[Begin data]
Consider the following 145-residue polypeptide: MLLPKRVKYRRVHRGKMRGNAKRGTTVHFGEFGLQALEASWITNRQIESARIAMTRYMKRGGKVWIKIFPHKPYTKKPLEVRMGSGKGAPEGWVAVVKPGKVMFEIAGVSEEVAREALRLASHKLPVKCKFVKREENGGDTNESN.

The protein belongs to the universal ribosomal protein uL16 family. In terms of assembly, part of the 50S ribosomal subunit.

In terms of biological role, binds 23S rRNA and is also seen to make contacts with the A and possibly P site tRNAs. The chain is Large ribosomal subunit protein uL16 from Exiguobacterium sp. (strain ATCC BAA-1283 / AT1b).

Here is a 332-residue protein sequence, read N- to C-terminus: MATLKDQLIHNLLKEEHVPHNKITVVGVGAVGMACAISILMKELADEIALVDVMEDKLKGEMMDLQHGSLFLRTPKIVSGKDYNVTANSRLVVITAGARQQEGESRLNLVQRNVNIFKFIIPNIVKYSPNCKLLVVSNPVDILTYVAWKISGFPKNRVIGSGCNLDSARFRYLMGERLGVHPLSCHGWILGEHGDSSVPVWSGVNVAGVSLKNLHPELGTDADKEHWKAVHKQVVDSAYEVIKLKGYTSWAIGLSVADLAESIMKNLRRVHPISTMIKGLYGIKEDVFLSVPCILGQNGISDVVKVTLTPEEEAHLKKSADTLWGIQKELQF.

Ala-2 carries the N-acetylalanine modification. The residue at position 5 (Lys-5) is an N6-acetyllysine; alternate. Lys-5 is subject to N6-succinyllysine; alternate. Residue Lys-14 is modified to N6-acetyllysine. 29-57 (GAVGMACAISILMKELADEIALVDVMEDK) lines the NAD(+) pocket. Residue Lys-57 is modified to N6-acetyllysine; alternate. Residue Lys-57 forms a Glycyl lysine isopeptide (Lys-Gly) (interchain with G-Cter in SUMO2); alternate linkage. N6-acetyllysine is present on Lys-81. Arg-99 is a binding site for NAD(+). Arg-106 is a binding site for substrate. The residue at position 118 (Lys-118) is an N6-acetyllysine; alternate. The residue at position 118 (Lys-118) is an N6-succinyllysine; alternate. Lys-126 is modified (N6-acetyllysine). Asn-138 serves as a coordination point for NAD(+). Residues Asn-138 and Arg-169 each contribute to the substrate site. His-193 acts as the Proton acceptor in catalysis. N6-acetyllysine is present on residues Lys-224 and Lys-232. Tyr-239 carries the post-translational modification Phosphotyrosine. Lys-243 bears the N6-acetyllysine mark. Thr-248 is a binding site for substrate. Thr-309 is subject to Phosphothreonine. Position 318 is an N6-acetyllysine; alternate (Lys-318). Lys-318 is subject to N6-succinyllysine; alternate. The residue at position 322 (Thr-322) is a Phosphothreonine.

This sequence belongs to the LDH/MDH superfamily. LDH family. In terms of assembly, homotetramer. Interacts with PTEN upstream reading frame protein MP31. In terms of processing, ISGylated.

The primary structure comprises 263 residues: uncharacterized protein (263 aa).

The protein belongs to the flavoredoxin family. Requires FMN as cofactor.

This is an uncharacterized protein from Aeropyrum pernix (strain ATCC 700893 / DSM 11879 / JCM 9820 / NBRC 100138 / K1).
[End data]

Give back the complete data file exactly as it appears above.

Consider the following 145-residue polypeptide: MLLPKRVKYRRVHRGKMRGNAKRGTTVHFGEFGLQALEASWITNRQIESARIAMTRYMKRGGKVWIKIFPHKPYTKKPLEVRMGSGKGAPEGWVAVVKPGKVMFEIAGVSEEVAREALRLASHKLPVKCKFVKREENGGDTNESN.

The protein belongs to the universal ribosomal protein uL16 family. In terms of assembly, part of the 50S ribosomal subunit.

In terms of biological role, binds 23S rRNA and is also seen to make contacts with the A and possibly P site tRNAs. The chain is Large ribosomal subunit protein uL16 from Exiguobacterium sp. (strain ATCC BAA-1283 / AT1b).

Here is a 332-residue protein sequence, read N- to C-terminus: MATLKDQLIHNLLKEEHVPHNKITVVGVGAVGMACAISILMKELADEIALVDVMEDKLKGEMMDLQHGSLFLRTPKIVSGKDYNVTANSRLVVITAGARQQEGESRLNLVQRNVNIFKFIIPNIVKYSPNCKLLVVSNPVDILTYVAWKISGFPKNRVIGSGCNLDSARFRYLMGERLGVHPLSCHGWILGEHGDSSVPVWSGVNVAGVSLKNLHPELGTDADKEHWKAVHKQVVDSAYEVIKLKGYTSWAIGLSVADLAESIMKNLRRVHPISTMIKGLYGIKEDVFLSVPCILGQNGISDVVKVTLTPEEEAHLKKSADTLWGIQKELQF.

Ala-2 carries the N-acetylalanine modification. The residue at position 5 (Lys-5) is an N6-acetyllysine; alternate. Lys-5 is subject to N6-succinyllysine; alternate. Residue Lys-14 is modified to N6-acetyllysine. 29-57 (GAVGMACAISILMKELADEIALVDVMEDK) lines the NAD(+) pocket. Residue Lys-57 is modified to N6-acetyllysine; alternate. Residue Lys-57 forms a Glycyl lysine isopeptide (Lys-Gly) (interchain with G-Cter in SUMO2); alternate linkage. N6-acetyllysine is present on Lys-81. Arg-99 is a binding site for NAD(+). Arg-106 is a binding site for substrate. The residue at position 118 (Lys-118) is an N6-acetyllysine; alternate. The residue at position 118 (Lys-118) is an N6-succinyllysine; alternate. Lys-126 is modified (N6-acetyllysine). Asn-138 serves as a coordination point for NAD(+). Residues Asn-138 and Arg-169 each contribute to the substrate site. His-193 acts as the Proton acceptor in catalysis. N6-acetyllysine is present on residues Lys-224 and Lys-232. Tyr-239 carries the post-translational modification Phosphotyrosine. Lys-243 bears the N6-acetyllysine mark. Thr-248 is a binding site for substrate. Thr-309 is subject to Phosphothreonine. Position 318 is an N6-acetyllysine; alternate (Lys-318). Lys-318 is subject to N6-succinyllysine; alternate. The residue at position 322 (Thr-322) is a Phosphothreonine.

This sequence belongs to the LDH/MDH superfamily. LDH family. In terms of assembly, homotetramer. Interacts with PTEN upstream reading frame protein MP31. In terms of processing, ISGylated.

The primary structure comprises 263 residues: uncharacterized protein (263 aa).

The protein belongs to the flavoredoxin family. Requires FMN as cofactor.

This is an uncharacterized protein from Aeropyrum pernix (strain ATCC 700893 / DSM 11879 / JCM 9820 / NBRC 100138 / K1).